Good birds

Part of the allure of spending mid-to-late May at Dungeness is the possibility of unusual birds. As already laid out in a recent post, the last four years has been kind to me at this time of year here. On Friday the first success came via a flighty Hoopoe at Galloways, courtesy of the ever-searching Martin C. The bird did not stay long, bounding away deeper into the Army ranges, although it was later relocated on the Dengemarsh Road to the relief of the many observers who had not been as quick off the marks (or as close) as Mark H and I had.

Saturday was starting to resemble a day of unfulfilled promise until news broke of a Terek Sandpiper just over the county boundary at the superb Rye Harbour reserve. I weighed up the options - stay put scanning an almost empty sky - or indulge in the uncharacteristic behaviour of a filthy twitch. The latter won hands down. After picking up Martin C we arrived on site to be greeted by distant and heat hazed views of the bird, although we were able to take up a much better vantage point further along the Salt Pool's edge and, in good light, the Terek played ball and walked right up to us, giving scintillating views and enabling all present to happily click away on a variety of photographic products. It had turned into a Dungeness away day, with most of the regulars present, and it was good to see Mike B and Matt P there too. Back at Dungeness, the Hoopoe was allowing all comers a chance to watch it again and a Bee-eater that had been seen briefly earlier in the day was relocated, and decided to perch up on bushes close to the Hanson Hide, much to the delight of a local gathering of birders in the evening light. Some of us - alright Mark H and myself - missed out, due to having already got stuck into an evening of FA Cup Final / food and alcohol. Our resolve would have been sorely tested had it been a Blue-cheeked...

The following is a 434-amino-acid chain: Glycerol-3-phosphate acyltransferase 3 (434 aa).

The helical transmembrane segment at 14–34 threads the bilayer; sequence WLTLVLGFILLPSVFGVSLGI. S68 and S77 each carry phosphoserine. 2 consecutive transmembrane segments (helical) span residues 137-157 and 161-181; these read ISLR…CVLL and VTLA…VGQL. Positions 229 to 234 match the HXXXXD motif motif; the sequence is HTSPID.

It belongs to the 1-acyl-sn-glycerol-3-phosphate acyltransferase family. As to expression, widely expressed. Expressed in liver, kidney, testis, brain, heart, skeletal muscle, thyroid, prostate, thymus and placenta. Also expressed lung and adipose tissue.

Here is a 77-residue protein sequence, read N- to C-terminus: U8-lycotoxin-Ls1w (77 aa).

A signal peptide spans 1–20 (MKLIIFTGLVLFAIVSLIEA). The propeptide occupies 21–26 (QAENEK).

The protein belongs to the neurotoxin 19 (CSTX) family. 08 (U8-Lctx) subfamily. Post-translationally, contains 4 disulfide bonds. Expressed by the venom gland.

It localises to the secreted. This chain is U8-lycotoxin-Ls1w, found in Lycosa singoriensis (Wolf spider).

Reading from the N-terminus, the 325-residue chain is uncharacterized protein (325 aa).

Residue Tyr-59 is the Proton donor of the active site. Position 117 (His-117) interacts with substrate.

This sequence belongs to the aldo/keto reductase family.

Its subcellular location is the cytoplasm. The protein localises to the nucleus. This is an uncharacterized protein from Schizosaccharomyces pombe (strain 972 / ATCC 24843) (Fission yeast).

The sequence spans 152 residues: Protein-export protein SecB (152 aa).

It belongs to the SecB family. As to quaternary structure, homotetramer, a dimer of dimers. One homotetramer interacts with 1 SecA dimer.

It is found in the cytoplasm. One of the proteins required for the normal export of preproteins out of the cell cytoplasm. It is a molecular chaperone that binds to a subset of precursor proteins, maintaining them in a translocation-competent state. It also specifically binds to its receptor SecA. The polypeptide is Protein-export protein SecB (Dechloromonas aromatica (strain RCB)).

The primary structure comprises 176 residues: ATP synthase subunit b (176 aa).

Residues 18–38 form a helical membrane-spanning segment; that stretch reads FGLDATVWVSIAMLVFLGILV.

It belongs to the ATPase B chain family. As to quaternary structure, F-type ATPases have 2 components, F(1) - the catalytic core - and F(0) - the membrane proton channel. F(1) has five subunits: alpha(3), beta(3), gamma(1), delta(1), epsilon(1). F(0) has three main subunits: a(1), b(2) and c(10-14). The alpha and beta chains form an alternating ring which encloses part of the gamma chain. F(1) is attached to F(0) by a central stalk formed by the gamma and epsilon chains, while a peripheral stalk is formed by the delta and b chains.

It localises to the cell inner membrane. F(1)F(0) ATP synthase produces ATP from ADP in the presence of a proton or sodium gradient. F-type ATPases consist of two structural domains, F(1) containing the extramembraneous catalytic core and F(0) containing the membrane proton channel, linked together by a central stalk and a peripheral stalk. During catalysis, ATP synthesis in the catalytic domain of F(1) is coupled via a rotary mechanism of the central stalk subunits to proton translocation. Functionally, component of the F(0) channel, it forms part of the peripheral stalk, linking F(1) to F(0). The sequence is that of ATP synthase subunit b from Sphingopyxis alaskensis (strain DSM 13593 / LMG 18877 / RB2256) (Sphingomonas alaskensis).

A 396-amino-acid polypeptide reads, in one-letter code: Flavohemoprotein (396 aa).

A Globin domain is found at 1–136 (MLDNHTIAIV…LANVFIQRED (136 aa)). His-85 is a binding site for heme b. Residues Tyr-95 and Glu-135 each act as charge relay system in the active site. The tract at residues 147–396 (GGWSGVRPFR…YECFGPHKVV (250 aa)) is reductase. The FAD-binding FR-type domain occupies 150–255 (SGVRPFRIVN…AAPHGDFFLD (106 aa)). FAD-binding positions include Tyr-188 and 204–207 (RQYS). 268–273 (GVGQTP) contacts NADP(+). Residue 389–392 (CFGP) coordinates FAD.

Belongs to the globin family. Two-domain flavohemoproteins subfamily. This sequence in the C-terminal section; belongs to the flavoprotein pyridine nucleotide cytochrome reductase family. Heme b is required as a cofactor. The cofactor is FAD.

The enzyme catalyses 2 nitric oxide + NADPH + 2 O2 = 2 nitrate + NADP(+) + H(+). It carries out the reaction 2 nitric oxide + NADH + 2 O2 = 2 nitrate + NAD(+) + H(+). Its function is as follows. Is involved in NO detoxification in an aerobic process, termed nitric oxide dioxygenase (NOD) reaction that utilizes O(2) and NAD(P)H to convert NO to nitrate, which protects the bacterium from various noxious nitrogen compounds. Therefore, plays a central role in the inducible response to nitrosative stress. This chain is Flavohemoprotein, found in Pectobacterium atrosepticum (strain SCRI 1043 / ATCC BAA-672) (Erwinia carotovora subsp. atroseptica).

And then this morning, in overcast conditions, I found myself walking along the sandy track to the Water Tower when my daydreaming was rudely interrupted by the liquid 'prrrp' of a Bee-eater. The bird circled above me before heading out eastwards over ARC and being lost to view. Another birder had independently picked this bird up from the screen hide and he too lost the bird in the distance. Before there was time to reflect on my 'rainbow interloper' I was made aware of a Kentish Plover (found by Liz H) on Burrowes. Now, back in my youth this would not have warranted such a frenzied response, but this was, unbelievably, the first Dungeness record since 2005! Cue a procession of birders who were able to watch this dainty plover that remained faithful to a small shingle island.

So, three days and four birds (albeit one away from Dungeness). Is it being greedy to hope for a bit more?


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